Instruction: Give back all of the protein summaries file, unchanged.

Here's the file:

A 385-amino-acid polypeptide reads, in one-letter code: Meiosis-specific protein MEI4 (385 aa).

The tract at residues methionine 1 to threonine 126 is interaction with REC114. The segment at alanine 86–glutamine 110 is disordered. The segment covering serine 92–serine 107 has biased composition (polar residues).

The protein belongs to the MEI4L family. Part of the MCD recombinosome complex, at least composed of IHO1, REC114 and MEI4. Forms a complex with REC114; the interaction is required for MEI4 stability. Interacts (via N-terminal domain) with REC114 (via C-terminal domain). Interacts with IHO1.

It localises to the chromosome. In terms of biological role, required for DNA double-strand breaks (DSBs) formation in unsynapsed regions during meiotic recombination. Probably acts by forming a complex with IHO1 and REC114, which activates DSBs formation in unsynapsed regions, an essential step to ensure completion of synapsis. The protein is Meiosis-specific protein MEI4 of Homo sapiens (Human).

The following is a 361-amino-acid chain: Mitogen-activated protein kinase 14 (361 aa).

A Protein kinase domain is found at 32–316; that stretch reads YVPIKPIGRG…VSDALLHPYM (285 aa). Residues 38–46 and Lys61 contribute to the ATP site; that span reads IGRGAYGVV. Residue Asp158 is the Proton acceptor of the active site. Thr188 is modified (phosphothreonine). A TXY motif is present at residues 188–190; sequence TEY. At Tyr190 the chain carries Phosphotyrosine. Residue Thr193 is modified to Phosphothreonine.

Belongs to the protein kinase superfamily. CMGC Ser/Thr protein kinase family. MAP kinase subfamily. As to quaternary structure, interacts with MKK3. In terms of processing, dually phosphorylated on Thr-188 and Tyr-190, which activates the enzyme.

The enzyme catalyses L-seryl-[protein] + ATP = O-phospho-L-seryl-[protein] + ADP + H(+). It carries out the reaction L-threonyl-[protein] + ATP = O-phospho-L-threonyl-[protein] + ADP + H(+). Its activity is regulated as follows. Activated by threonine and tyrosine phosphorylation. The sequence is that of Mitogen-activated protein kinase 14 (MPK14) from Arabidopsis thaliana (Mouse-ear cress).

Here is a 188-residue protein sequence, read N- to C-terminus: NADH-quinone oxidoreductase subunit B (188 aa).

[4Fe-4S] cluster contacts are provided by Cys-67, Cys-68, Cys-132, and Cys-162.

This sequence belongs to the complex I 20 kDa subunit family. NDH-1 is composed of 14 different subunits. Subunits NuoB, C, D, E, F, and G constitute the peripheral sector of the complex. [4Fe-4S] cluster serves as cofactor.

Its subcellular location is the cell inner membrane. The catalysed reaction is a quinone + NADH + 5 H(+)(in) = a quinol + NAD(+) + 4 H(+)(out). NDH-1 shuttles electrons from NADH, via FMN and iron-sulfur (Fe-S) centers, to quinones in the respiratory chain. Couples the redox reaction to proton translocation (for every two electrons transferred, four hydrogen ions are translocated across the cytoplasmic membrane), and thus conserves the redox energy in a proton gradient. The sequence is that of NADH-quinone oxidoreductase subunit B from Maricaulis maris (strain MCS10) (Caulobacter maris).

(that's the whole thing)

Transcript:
A 385-amino-acid polypeptide reads, in one-letter code: Meiosis-specific protein MEI4 (385 aa).

The tract at residues methionine 1 to threonine 126 is interaction with REC114. The segment at alanine 86–glutamine 110 is disordered. The segment covering serine 92–serine 107 has biased composition (polar residues).

The protein belongs to the MEI4L family. Part of the MCD recombinosome complex, at least composed of IHO1, REC114 and MEI4. Forms a complex with REC114; the interaction is required for MEI4 stability. Interacts (via N-terminal domain) with REC114 (via C-terminal domain). Interacts with IHO1.

It localises to the chromosome. In terms of biological role, required for DNA double-strand breaks (DSBs) formation in unsynapsed regions during meiotic recombination. Probably acts by forming a complex with IHO1 and REC114, which activates DSBs formation in unsynapsed regions, an essential step to ensure completion of synapsis. The protein is Meiosis-specific protein MEI4 of Homo sapiens (Human).

The following is a 361-amino-acid chain: Mitogen-activated protein kinase 14 (361 aa).

A Protein kinase domain is found at 32–316; that stretch reads YVPIKPIGRG…VSDALLHPYM (285 aa). Residues 38–46 and Lys61 contribute to the ATP site; that span reads IGRGAYGVV. Residue Asp158 is the Proton acceptor of the active site. Thr188 is modified (phosphothreonine). A TXY motif is present at residues 188–190; sequence TEY. At Tyr190 the chain carries Phosphotyrosine. Residue Thr193 is modified to Phosphothreonine.

Belongs to the protein kinase superfamily. CMGC Ser/Thr protein kinase family. MAP kinase subfamily. As to quaternary structure, interacts with MKK3. In terms of processing, dually phosphorylated on Thr-188 and Tyr-190, which activates the enzyme.

The enzyme catalyses L-seryl-[protein] + ATP = O-phospho-L-seryl-[protein] + ADP + H(+). It carries out the reaction L-threonyl-[protein] + ATP = O-phospho-L-threonyl-[protein] + ADP + H(+). Its activity is regulated as follows. Activated by threonine and tyrosine phosphorylation. The sequence is that of Mitogen-activated protein kinase 14 (MPK14) from Arabidopsis thaliana (Mouse-ear cress).

Here is a 188-residue protein sequence, read N- to C-terminus: NADH-quinone oxidoreductase subunit B (188 aa).

[4Fe-4S] cluster contacts are provided by Cys-67, Cys-68, Cys-132, and Cys-162.

This sequence belongs to the complex I 20 kDa subunit family. NDH-1 is composed of 14 different subunits. Subunits NuoB, C, D, E, F, and G constitute the peripheral sector of the complex. [4Fe-4S] cluster serves as cofactor.

Its subcellular location is the cell inner membrane. The catalysed reaction is a quinone + NADH + 5 H(+)(in) = a quinol + NAD(+) + 4 H(+)(out). NDH-1 shuttles electrons from NADH, via FMN and iron-sulfur (Fe-S) centers, to quinones in the respiratory chain. Couples the redox reaction to proton translocation (for every two electrons transferred, four hydrogen ions are translocated across the cytoplasmic membrane), and thus conserves the redox energy in a proton gradient. The sequence is that of NADH-quinone oxidoreductase subunit B from Maricaulis maris (strain MCS10) (Caulobacter maris).